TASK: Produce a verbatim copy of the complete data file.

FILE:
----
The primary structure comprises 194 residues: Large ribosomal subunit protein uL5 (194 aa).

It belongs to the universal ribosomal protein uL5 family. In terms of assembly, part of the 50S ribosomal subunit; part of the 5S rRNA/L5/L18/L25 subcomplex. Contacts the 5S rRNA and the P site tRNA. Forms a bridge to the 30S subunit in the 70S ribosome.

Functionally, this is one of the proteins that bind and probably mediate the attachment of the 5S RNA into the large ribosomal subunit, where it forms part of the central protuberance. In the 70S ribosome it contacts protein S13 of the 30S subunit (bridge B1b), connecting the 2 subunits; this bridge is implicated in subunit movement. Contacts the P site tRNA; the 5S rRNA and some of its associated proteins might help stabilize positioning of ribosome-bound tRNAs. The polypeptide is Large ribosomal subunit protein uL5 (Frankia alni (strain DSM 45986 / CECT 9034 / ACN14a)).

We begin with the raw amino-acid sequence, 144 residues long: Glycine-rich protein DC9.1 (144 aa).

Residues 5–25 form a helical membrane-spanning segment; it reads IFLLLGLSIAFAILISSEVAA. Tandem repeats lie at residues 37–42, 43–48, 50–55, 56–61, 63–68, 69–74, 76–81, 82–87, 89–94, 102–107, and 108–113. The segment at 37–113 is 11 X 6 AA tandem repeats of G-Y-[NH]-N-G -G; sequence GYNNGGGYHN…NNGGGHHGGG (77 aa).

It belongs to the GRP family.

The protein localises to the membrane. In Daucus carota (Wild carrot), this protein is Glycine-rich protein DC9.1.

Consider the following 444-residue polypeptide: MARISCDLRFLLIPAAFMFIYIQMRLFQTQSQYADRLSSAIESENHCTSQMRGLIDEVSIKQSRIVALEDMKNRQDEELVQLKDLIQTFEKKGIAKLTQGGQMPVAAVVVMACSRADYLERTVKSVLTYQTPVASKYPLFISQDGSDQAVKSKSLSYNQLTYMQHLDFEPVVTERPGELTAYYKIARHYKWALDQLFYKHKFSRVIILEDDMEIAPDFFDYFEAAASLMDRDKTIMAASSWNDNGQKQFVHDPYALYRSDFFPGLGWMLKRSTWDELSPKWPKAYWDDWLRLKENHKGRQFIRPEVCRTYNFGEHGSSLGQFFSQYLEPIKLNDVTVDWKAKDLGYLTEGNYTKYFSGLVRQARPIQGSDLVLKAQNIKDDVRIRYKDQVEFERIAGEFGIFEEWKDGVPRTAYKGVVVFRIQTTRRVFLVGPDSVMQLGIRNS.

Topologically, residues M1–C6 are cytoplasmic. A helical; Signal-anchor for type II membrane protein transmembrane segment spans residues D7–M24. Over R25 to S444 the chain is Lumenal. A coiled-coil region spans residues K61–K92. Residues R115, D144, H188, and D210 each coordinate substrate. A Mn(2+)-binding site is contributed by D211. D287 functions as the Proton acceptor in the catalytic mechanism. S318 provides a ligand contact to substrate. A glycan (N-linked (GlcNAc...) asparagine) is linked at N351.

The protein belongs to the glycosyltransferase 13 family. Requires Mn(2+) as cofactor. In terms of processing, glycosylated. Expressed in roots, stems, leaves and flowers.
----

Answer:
The primary structure comprises 194 residues: Large ribosomal subunit protein uL5 (194 aa).

It belongs to the universal ribosomal protein uL5 family. In terms of assembly, part of the 50S ribosomal subunit; part of the 5S rRNA/L5/L18/L25 subcomplex. Contacts the 5S rRNA and the P site tRNA. Forms a bridge to the 30S subunit in the 70S ribosome.

Functionally, this is one of the proteins that bind and probably mediate the attachment of the 5S RNA into the large ribosomal subunit, where it forms part of the central protuberance. In the 70S ribosome it contacts protein S13 of the 30S subunit (bridge B1b), connecting the 2 subunits; this bridge is implicated in subunit movement. Contacts the P site tRNA; the 5S rRNA and some of its associated proteins might help stabilize positioning of ribosome-bound tRNAs. The polypeptide is Large ribosomal subunit protein uL5 (Frankia alni (strain DSM 45986 / CECT 9034 / ACN14a)).

We begin with the raw amino-acid sequence, 144 residues long: Glycine-rich protein DC9.1 (144 aa).

Residues 5–25 form a helical membrane-spanning segment; it reads IFLLLGLSIAFAILISSEVAA. Tandem repeats lie at residues 37–42, 43–48, 50–55, 56–61, 63–68, 69–74, 76–81, 82–87, 89–94, 102–107, and 108–113. The segment at 37–113 is 11 X 6 AA tandem repeats of G-Y-[NH]-N-G -G; sequence GYNNGGGYHN…NNGGGHHGGG (77 aa).

It belongs to the GRP family.

The protein localises to the membrane. In Daucus carota (Wild carrot), this protein is Glycine-rich protein DC9.1.

Consider the following 444-residue polypeptide: MARISCDLRFLLIPAAFMFIYIQMRLFQTQSQYADRLSSAIESENHCTSQMRGLIDEVSIKQSRIVALEDMKNRQDEELVQLKDLIQTFEKKGIAKLTQGGQMPVAAVVVMACSRADYLERTVKSVLTYQTPVASKYPLFISQDGSDQAVKSKSLSYNQLTYMQHLDFEPVVTERPGELTAYYKIARHYKWALDQLFYKHKFSRVIILEDDMEIAPDFFDYFEAAASLMDRDKTIMAASSWNDNGQKQFVHDPYALYRSDFFPGLGWMLKRSTWDELSPKWPKAYWDDWLRLKENHKGRQFIRPEVCRTYNFGEHGSSLGQFFSQYLEPIKLNDVTVDWKAKDLGYLTEGNYTKYFSGLVRQARPIQGSDLVLKAQNIKDDVRIRYKDQVEFERIAGEFGIFEEWKDGVPRTAYKGVVVFRIQTTRRVFLVGPDSVMQLGIRNS.

Topologically, residues M1–C6 are cytoplasmic. A helical; Signal-anchor for type II membrane protein transmembrane segment spans residues D7–M24. Over R25 to S444 the chain is Lumenal. A coiled-coil region spans residues K61–K92. Residues R115, D144, H188, and D210 each coordinate substrate. A Mn(2+)-binding site is contributed by D211. D287 functions as the Proton acceptor in the catalytic mechanism. S318 provides a ligand contact to substrate. A glycan (N-linked (GlcNAc...) asparagine) is linked at N351.

The protein belongs to the glycosyltransferase 13 family. Requires Mn(2+) as cofactor. In terms of processing, glycosylated. Expressed in roots, stems, leaves and flowers.